How many physicians have had the experience of selecting an online CME program in part based on the high marks awarded by previous participants, only to find the program to be dull and inadequate?
In keeping with the informal “physician education” theme of the May issues of MDNG, I thought it would be useful to do a quick survey of some of the current research in order to determine whether online CME programs are an effective means of educating physicians, and if so, what qualities or features define an effective online learning experience.
There have been a number of studies that evaluate the effectiveness of particular online CME approaches and designs. There have also been several studies that compared the various approaches to determine relative efficacy, in an attempt to develop a better idea of what constitutes “best practices” when it comes to CME program design and delivery.
Writing in the October 2007 issue of Medical Teacher, Greg Ryan, PhD, and colleagues claim that “Online CME can be as effective as face-to-face teaching in the development of knowledge, skills, and attitudes for professional practice,” especially to the extent the design of the online program follows the tenets of Situated Learning Theory (SLT), which the authors describe as emphasizing “authentic” learning within a “community of practice,” facilitated by “an expert practitioner and supported by interaction and collaborative knowledge construction.”
Another necessary component of an effective online CME course identified by the authors is “cognitive apprenticeship,” a quality that emphasizes “the importance of activity in knowledge construction, and highlights the “situatedness of learning in a particular context.” An online CME program reinforces cognitive apprenticeship if it incorporates the following characteristics:
Online CME programs that provide learners with “flexible opportunities to engage in authentic, interactive, and self-directed learning activities, have been shown to not only facilitate participant engagement and collaboration,” Ryan and colleagues said, but also to “improve learners' acquisition of knowledge and skill and facilitate transfer beyond the initial context of learning.”
They cite several other studies to support this, including Curran and Fleet’s “A Review of Evaluation Outcomes of Web-based Continuing Medical Education,” published in the June 2005 issue of Medical Education; Mazmanian and Davis’ “Continuing Medical Education and the Physician as a Learner: Guide to the Evidence,” published in the September 4, 2002 issue of JAMA; and Harris and colleagues’ “Can Internet-based Education Improve Physician Confidence in Dealing With Domestic Violence?” published in the April 2002 issue of Family Medicine.
This and other studies confirm that programs that are more immersive, action-oriented, practical, and that facilitate interaction and problem-solving are definitely more effective, which confirms physician testimonials and other anecdotal evidence we’ve seen over the years. It makes sense that online CME programs that follow the ideal format outlined by researchers are a useful means of fulfilling physicians’ continuing education needs.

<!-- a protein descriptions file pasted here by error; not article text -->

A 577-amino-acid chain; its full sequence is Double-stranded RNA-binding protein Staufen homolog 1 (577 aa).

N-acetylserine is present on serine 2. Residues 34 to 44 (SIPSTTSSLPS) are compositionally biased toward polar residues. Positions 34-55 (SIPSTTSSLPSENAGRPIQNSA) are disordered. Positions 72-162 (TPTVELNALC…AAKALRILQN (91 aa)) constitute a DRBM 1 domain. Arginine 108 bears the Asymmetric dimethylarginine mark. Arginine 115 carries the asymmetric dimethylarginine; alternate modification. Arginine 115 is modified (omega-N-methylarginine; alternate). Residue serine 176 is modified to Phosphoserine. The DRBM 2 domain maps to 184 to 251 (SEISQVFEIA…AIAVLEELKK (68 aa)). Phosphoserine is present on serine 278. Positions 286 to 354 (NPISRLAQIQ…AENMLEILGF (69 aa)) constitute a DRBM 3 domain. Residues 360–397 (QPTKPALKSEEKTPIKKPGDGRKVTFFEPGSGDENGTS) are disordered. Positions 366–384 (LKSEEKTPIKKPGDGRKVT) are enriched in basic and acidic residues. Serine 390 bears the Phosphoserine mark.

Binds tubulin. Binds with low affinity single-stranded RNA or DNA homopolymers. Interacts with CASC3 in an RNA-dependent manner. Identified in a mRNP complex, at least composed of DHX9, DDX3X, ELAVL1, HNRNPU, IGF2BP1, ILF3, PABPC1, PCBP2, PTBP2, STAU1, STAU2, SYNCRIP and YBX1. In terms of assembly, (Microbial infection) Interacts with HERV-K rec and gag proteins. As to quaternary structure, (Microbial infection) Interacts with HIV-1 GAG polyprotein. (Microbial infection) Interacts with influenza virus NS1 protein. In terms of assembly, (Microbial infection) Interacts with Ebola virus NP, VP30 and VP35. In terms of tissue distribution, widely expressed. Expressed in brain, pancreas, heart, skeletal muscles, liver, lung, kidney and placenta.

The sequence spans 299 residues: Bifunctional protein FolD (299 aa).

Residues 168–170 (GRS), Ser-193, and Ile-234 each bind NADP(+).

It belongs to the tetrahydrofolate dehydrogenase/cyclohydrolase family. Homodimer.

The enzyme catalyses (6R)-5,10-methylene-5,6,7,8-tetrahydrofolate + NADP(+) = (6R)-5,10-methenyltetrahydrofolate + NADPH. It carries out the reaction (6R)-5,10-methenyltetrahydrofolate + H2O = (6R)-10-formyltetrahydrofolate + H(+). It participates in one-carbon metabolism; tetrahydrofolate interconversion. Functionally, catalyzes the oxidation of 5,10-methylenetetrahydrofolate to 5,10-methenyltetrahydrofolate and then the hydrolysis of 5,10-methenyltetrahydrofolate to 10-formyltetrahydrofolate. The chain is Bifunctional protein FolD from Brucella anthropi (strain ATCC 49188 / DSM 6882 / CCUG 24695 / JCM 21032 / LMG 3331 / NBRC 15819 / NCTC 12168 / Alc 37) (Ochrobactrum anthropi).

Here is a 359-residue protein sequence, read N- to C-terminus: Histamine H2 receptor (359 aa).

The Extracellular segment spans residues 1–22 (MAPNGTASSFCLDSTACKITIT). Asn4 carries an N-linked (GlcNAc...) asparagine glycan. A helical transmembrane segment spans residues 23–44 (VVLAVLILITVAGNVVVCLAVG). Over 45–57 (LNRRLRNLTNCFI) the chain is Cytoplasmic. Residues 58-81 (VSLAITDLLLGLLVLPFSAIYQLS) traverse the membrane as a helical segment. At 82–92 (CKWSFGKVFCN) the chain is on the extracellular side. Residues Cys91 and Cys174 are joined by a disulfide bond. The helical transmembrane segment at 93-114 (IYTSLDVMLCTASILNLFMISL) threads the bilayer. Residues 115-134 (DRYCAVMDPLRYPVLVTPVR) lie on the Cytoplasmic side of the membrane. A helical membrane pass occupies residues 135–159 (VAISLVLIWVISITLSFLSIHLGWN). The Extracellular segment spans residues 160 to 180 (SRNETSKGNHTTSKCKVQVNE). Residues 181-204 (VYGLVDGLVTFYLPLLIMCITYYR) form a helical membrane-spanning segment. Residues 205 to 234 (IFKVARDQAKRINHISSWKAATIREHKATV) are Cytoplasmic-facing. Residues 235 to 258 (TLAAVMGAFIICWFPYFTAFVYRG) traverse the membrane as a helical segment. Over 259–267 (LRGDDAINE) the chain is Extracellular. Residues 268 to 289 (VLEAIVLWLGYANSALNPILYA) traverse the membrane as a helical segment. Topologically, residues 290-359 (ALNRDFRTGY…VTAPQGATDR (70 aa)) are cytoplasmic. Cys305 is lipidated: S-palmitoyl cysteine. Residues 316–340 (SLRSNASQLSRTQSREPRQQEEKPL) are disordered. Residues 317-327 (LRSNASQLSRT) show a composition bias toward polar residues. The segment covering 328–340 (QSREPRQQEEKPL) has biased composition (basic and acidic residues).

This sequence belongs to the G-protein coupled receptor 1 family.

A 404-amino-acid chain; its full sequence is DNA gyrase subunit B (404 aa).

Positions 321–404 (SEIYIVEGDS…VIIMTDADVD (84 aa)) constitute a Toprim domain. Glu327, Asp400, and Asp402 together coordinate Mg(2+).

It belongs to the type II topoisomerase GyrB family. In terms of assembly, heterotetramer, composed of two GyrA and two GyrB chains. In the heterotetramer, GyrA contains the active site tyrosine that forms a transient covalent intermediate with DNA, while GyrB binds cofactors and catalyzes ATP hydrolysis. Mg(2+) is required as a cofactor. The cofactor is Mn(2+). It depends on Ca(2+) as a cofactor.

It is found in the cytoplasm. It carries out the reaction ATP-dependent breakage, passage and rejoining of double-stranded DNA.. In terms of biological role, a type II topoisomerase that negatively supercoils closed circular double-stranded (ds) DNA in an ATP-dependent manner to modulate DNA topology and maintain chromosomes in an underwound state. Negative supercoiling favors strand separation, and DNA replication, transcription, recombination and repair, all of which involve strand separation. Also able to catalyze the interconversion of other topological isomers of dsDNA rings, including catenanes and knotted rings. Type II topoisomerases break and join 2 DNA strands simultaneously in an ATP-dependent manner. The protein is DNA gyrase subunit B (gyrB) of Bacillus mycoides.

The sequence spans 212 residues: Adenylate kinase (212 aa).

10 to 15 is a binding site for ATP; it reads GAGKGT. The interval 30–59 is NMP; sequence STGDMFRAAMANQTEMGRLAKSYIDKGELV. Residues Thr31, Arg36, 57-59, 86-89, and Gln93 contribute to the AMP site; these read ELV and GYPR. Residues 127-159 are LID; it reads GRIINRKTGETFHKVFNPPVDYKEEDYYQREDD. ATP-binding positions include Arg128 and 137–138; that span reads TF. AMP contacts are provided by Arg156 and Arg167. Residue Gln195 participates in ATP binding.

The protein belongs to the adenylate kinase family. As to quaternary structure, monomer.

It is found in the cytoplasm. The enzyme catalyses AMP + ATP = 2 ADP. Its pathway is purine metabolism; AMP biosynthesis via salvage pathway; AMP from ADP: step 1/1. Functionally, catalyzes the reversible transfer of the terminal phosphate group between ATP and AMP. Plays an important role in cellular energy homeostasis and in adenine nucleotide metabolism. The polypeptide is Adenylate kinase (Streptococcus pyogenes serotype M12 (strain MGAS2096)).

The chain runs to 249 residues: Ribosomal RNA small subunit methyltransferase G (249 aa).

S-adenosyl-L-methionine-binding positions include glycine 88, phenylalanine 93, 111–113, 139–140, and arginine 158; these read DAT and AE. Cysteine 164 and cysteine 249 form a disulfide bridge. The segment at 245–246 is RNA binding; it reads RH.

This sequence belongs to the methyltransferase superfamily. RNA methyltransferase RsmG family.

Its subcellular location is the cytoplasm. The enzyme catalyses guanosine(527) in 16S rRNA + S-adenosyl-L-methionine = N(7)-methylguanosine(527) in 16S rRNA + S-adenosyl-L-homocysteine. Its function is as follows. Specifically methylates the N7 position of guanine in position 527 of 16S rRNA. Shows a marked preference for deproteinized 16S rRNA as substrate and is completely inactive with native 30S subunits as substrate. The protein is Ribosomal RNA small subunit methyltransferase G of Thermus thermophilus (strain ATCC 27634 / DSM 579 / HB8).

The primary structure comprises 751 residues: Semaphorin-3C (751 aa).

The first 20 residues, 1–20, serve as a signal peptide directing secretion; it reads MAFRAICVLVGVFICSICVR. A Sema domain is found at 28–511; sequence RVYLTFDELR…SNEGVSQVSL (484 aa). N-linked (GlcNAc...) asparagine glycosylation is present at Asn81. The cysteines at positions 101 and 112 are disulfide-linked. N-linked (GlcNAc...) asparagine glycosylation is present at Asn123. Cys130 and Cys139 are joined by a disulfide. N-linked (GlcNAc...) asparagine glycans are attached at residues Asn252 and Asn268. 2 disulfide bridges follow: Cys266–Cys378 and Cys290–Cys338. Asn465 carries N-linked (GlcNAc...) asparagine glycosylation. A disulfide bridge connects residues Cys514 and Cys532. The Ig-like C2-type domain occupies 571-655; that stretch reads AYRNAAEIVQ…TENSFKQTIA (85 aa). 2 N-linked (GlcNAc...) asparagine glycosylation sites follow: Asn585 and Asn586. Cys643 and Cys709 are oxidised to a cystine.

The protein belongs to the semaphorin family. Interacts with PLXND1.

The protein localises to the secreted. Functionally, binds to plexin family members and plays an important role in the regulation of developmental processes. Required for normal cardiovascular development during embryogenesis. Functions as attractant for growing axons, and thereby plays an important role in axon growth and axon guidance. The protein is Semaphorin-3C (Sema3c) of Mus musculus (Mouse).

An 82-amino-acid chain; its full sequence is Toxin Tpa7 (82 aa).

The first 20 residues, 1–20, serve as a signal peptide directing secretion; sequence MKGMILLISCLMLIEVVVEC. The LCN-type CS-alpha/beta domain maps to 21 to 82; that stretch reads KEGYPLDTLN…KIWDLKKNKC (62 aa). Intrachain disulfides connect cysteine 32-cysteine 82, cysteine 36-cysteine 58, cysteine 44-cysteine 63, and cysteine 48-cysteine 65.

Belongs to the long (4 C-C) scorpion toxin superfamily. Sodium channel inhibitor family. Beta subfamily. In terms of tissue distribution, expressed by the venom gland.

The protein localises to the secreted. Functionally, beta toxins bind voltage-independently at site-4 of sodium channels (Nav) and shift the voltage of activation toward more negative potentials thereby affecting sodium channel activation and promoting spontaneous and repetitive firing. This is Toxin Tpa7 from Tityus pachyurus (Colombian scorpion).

However, there are several problems and shortcomings identified in some of the studies that make it difficult to accurately measure the true effectiveness of this educational approach. One of the most commonly cited problems with existing CME research is that much of it relies on participant satisfaction data, rather than more objective means of measuring knowledge retention and application to everyday practice. Curran and Fleet note this challenge, reporting that they found “limited research demonstrating performance change in clinical practices,” and were able to find “no studies reported in the literature that demonstrated that Web-based CME was effective in influencing patient or health outcomes.” Ryan and colleague, writing two years after the Curran study, echo this sentiment, reporting that “studies that have evaluated the efficacy of web-based CME lack methodological rigor, predominantly relying on participant satisfaction data as an outcome measure or using a single-arm pretest post-test design with no control group,” which makes it “difficult to judge whether demonstrated improvement in clinician knowledge and/or skills is a result of mode of delivery or exposure to educational content.”
Relying on participants’ responses regarding their level of satisfaction with a just-completed online program raises several problems in terms of selection bias, subjectivity, and other factors that can skew perception of the merit of a particular program. How many physicians reading this have had the experience of selecting an online CME program in part based on the high marks awarded by previous participants, only to find the program to be dull and inadequate?
Do some readers actually prefer non-interactive text-based approaches that mimic the experience of old-fashioned journal-based CME articles? Are video lectures and/or slide presentations with corresponding audio tracks any better at conveying useful information online? Or do they too suffer from a lack of interactivity?
We’d like to know: Are physicians merely making due with the current crop of online CME, accepting sub-par learning experiences as the price to pay for the convenience and affordability of online CME? Also, are there specific online programs readers have found to be particularly effective? If so, what was the reason? E-mail firstname.lastname@example.org to share your thoughts.